Patient with Nephrotic Syndrome

Patient with Nephrotic Syndrome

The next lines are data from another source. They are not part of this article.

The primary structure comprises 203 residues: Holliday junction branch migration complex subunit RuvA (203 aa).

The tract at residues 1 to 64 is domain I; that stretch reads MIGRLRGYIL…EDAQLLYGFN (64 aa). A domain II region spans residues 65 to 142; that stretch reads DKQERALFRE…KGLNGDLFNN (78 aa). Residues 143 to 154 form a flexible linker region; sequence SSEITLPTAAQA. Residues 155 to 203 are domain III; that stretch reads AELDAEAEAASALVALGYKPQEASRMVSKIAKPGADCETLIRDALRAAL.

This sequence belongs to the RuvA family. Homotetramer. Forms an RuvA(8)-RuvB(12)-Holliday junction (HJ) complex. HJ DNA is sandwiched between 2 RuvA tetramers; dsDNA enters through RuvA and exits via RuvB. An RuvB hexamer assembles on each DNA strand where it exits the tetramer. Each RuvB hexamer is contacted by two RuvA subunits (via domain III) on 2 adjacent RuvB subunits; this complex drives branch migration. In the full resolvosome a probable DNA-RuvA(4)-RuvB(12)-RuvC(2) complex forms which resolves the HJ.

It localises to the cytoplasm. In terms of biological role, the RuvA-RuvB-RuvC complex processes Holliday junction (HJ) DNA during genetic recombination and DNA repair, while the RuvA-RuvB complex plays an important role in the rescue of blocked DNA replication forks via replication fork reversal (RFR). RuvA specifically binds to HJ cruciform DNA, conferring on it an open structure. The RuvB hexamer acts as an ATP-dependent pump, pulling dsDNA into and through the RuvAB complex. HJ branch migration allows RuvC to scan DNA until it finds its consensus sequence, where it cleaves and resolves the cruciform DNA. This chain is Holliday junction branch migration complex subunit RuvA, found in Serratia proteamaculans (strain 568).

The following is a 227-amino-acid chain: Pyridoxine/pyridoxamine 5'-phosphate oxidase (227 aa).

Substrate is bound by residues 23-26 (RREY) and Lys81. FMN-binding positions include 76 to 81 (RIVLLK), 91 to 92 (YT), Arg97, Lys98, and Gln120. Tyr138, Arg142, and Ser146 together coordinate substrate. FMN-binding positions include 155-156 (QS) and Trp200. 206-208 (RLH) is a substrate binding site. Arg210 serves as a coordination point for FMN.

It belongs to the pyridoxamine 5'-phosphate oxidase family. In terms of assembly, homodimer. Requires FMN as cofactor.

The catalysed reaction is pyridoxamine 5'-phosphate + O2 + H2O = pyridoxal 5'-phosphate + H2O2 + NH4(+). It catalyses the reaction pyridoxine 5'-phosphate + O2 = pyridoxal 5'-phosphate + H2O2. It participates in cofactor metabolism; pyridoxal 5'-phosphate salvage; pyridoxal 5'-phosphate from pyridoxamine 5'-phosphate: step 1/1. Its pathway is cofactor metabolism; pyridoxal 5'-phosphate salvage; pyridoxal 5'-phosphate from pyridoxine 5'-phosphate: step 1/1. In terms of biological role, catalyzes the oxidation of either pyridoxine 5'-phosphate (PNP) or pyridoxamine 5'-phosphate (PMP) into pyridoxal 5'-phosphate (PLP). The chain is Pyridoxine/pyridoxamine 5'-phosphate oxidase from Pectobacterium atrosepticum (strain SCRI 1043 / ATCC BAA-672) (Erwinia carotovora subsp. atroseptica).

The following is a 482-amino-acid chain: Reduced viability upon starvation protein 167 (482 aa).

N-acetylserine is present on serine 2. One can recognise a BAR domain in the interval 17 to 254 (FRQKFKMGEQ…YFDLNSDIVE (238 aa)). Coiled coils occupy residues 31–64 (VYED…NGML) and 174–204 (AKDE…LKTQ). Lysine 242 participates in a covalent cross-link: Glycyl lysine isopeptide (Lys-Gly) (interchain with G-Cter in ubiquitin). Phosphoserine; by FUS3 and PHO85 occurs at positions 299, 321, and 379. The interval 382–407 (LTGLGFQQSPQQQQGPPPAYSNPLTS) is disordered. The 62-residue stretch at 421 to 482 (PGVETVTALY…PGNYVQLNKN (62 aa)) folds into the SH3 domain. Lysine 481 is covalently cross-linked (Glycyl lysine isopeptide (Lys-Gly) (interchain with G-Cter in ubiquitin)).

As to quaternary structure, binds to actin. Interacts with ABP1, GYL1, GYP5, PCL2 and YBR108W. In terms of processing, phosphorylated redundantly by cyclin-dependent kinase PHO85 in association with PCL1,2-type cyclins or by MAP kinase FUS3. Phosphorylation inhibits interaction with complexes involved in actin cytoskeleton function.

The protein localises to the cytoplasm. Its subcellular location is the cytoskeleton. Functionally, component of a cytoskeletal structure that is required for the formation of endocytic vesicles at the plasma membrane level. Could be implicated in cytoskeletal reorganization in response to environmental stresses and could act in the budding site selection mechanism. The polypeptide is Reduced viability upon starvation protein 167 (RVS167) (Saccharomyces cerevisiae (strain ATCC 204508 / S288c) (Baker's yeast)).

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From the results of the numerous tests carried out according to the patient history of frothy urine with a significant oedema over a maximum period of 5 days, the patient was diagnosed with Nephrotic Syndrome. This is condition that occurs due to leakage in the kidney filtration part leading to a large amount of protein leaking from the blood into the urine. This is mainly due to fluid retention known as oedema which is as a result of low protein level in the blood. It occurs due to abnormal functioning or a part of the kidney is affected (glomeruli). This syndrome can be caused by numerous diseases coming together to cause or form one particular disease; these causes range from minimal change disease, membranous nephropathy, focal segmental glomerulosclerosis (FSGS) and other conditions, disorders of the glomeruli. The membranous nephropathy also known as the membranous nephritis or membranous glomerulonephritis, only causes diseases in adults and very uncommon in children. Leakage occurs from this due to the thickening of the membranous in the glomeruli which is the filter of the glomeruli. Focal segmental glomerulosclerosis is a causative due to the formation of small scars (sclerosis) on some of the kidney glomeruli. Another form of cause of nephrotic is minimal change which is due to lack of virtual change detected in the glomeruli when examined under the microscope. This causes the syndrome in 9 out of a total of 10 children under the age of 5 years.